I’ve always wondered about Joan Didion’s famous words: “we tell ourselves stories in order to live.” Can’t we live without stories? Well, certainly. But stories enchant. Stories seduce. Stories transport us into territories both foreign and familiar. These landscapes, though rife with complications and contradictions, also shimmer with a particular kind of hope: a lingering belief that despite inevitable doom and suffering, we can walk away with more knowledge about the world and ourselves.
In the prologue of her new book Coming Home to Tibet: A Memoir of Love, Loss, and Belonging, the US-based Tibetan poet Tsering Wangmo Dhompa provides a necessary teaching about her own life narrative: this is not a simple story. It serves as a welcome reminder. The desire to simplify the past can feel alluring and overwhelming, urgent even. How satisfying it would be to pick up pieces of our memories and rearrange them into something sweet. Something clear. Something that helps us arrive at a reckoning.
Throughout her book, Dhompa tries this to do this, but she does not succeed. Thank goodness for that. By describing and acknowledging the complexities and layers of her culture, her family, and herself, she honors the difficulties we all face when we disassemble the pieces of our lives and try to reconstruct them in a way that makes sense.
Dhompa’s story is, in many respects, one of homecoming. Dhompa was raised in India and Nepal, but her book covers a period of months she spent visiting her mother’s family in Tibet as an adult. Dhompa uses colorful and vivid language to describe the Tibetan landscape, often casting it as both harsh and beautiful. There is also something about the land that is timeless and steadfast, qualities that makes us long for it even if we’ve never been there. Despite this, we get the impression that the edges are starting to fray. Modernity is creeping in. Tibetans choose motorbikes over horses and instant noodles over of traditional fare. The lasting effects of the Cultural Revolution seem especially concerning and foreboding; at one point in the story, Dhompa scolds a group of children who are speaking Chinese. “You are Tibetan,” she says. “Speak Tibetan.”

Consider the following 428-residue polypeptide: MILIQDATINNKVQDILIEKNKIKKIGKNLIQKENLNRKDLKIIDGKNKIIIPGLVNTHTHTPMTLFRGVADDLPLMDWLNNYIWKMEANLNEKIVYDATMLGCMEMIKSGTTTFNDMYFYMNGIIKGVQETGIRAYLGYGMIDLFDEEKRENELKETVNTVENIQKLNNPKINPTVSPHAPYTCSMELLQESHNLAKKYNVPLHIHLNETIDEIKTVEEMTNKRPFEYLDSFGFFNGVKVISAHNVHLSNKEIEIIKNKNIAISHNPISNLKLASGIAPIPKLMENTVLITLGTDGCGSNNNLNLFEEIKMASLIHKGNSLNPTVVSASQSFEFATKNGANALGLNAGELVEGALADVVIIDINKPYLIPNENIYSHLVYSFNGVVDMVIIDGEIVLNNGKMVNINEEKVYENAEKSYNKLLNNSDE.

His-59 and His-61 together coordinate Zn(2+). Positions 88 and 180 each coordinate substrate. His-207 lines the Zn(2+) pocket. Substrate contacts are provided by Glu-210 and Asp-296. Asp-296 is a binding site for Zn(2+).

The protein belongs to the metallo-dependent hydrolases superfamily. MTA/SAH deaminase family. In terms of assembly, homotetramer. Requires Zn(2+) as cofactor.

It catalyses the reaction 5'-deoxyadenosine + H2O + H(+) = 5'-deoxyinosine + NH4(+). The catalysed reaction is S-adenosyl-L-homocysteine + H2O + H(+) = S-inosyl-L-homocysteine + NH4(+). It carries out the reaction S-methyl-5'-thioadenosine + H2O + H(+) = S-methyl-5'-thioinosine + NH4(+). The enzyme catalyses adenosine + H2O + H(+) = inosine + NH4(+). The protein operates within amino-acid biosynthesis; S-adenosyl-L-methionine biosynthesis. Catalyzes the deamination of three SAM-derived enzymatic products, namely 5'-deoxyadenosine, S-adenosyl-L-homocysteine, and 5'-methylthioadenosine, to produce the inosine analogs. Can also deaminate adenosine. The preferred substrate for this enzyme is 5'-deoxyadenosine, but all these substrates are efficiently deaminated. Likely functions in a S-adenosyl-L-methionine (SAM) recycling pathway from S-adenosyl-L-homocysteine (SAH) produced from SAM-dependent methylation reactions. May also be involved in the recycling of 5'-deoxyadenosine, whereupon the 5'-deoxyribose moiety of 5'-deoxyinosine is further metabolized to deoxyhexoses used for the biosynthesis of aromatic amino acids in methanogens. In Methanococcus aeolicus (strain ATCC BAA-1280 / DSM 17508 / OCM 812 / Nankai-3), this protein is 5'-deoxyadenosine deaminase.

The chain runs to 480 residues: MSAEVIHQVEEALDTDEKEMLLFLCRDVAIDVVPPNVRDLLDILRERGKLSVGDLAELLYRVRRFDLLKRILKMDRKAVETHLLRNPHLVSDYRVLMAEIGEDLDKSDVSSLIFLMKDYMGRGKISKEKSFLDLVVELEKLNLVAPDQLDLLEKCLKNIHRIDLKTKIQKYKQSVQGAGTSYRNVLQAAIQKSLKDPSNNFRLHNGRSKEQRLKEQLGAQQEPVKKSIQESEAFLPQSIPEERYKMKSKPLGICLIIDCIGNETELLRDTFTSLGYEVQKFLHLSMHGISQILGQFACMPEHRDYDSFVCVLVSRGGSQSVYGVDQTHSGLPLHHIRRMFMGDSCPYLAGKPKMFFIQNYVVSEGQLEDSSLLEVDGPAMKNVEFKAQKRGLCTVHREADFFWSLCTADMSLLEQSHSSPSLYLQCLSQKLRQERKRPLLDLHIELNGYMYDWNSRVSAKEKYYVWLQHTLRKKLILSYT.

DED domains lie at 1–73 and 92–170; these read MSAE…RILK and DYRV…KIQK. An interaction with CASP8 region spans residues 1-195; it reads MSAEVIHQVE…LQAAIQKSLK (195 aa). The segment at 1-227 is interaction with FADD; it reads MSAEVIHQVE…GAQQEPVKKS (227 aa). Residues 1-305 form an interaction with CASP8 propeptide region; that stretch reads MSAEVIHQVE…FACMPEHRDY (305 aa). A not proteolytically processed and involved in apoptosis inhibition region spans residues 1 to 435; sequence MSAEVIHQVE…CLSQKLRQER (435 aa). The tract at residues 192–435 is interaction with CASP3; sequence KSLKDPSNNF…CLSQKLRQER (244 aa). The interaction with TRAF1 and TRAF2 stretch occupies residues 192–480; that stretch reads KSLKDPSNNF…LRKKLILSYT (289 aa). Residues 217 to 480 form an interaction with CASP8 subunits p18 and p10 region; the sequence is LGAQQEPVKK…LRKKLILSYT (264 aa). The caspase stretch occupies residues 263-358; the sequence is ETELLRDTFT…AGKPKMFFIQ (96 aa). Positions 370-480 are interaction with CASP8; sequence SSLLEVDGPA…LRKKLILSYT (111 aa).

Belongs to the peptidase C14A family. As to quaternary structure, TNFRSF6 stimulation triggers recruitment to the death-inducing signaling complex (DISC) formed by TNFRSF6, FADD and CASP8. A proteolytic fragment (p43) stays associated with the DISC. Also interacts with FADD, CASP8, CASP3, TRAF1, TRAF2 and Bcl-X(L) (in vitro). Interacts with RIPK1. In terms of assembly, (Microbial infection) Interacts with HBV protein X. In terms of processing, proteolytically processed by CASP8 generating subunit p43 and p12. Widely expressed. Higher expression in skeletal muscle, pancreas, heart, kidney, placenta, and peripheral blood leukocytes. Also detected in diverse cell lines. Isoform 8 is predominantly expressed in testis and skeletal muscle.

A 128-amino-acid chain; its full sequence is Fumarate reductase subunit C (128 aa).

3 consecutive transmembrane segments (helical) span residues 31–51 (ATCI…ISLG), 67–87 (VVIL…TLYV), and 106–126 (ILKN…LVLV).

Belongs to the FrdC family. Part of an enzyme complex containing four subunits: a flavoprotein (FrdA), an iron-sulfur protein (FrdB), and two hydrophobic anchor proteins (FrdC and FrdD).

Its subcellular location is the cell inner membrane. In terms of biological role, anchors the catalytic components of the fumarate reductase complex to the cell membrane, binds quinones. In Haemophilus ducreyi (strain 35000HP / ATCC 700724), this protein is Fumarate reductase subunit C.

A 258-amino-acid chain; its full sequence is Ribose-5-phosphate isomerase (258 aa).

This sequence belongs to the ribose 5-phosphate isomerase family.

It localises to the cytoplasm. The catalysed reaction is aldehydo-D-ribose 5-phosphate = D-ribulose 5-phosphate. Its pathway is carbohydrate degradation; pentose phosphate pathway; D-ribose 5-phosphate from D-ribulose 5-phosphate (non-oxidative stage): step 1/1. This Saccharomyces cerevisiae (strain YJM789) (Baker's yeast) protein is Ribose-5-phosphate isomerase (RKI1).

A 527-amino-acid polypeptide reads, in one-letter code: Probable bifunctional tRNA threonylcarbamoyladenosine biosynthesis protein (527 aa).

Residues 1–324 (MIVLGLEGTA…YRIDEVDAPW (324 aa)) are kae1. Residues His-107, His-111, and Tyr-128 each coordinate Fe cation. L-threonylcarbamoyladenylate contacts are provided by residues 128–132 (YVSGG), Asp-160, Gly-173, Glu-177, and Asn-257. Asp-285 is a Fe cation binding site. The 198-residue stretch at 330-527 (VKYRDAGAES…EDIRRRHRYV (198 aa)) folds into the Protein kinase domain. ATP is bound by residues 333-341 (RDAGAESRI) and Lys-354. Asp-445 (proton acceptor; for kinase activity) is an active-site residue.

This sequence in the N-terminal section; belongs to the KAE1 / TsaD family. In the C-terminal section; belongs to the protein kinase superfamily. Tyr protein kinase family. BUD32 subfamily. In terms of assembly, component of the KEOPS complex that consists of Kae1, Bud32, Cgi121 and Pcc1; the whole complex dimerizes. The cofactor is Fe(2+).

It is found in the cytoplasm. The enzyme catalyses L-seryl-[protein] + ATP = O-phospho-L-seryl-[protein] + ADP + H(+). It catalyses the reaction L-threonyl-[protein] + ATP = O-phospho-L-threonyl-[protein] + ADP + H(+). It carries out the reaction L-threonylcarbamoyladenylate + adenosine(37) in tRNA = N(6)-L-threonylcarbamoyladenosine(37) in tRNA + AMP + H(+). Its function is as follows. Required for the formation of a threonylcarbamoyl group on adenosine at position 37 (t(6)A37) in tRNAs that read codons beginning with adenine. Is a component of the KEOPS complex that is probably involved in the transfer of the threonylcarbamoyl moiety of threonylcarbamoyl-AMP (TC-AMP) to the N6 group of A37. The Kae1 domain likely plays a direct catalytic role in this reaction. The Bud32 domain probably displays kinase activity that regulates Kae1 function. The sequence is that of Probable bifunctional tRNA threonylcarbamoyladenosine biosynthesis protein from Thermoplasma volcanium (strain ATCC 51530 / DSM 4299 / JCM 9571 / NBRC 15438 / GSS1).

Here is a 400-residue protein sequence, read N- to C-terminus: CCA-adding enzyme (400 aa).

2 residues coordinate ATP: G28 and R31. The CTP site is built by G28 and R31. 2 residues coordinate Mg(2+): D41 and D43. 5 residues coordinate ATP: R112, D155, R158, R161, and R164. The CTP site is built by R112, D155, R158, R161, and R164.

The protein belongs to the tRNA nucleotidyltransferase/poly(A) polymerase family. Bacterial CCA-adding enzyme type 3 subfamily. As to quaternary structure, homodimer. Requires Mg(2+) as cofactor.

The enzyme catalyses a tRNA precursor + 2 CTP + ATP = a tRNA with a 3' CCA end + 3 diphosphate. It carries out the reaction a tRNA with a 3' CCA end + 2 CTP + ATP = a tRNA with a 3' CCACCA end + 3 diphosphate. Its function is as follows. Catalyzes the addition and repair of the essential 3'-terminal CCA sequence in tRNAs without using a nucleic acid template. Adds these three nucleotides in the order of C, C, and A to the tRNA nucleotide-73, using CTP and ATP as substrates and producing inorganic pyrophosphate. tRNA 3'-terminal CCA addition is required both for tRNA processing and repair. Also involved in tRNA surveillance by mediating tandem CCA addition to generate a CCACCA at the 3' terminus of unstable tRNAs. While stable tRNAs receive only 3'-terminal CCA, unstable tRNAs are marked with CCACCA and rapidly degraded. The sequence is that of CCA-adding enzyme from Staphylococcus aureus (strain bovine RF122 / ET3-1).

Dhompa also explores her relationship with her deceased mother—another story that is not simple. Her family members recall her mother’s early life in Tibet as well as her exile in 1959—a harrowing journey to India that her mother made prior to Dhompa’s birth. These retellings are saturated with reverence, love, and devotion—for not only the memories of her mother but also all of the qualities her mother represented. Her family remembers Dhompa’s mother as strong and independent, unlike other Tibetan women of her time. As the daughter of a chief, she was fearless and beautiful, daring and mischievous. Dhompa portrays her as a selfless, nurturing, and forgiving mother, but also as a person who was restrained when talking about her own struggles and emotions.
As this narrative deepens, complications emerge. Dhompa expresses some confusion—and maybe even a subtle resentment—about her relationship with her mother. “Every now and then she had to remind me that she was the mother and I was the child,” she writes. She also tells us that, even long after her mother’s death, she continues to worry about her. In certain moments, this seems to consume Dhompa, who writes, “I was more rooted in her past than in my own life.” She also invites us into a sweet memory of watching her mother dance to a disco song. This recollection, however, also seems fraught with tension: “I stand before her, as I often did, telling her to behave herself.” These interactions cast a harsh but necessary light on a question many families ponder regardless of their culture or heritage: what kind of relationship exists between an innocent child and a parent who has experienced deep struggle and suffering?
We are reminded, yet again: this is not a simple story.
As the book evolves, Dhompa seems to maintain a distance from her own emotional unraveling throughout her visit. As a nosy reader, I found myself wanting to know more about this narrator and clinging to the few pieces of information she does share about herself. Early in the book, she tells us “the beauty of the land makes loneliness palpable.” Her elders often refer to her as a “poor thing, all alone in the world.” She does share illuminating thoughts about anger, an emotion she often wonders about but rarely observes while in Tibet. She admits that she “does not know how to be angry in Tibetan,” and later realizes, after observing the emotional lives of her elders, “since they do not possess anger themselves, they could not bequeath anger to me.” Is anger a skill we must learn? Is anger inherited?
After finishing the book, I realized that what I initially perceived as a lack of emotional awareness might actually be clear evidence of Dhompa’s honoring the traditions of her family; at one point, she explains, “elders tell their stories as a series of events that unfold over time so that the process of understanding a life takes a lifetime.” That said, it may be shortsighted—perhaps even irresponsible—to expect Dhompa to come to an understanding or resolution about such complicated experiences and emotions in a mere 300 pages. Perhaps this is her book’s most promising teaching: as readers, we must meet Dhompa where she is. In doing so, we learn to meet ourselves where we are.
Coming Home to Tibet is available from Shambhala Publications on July 12.
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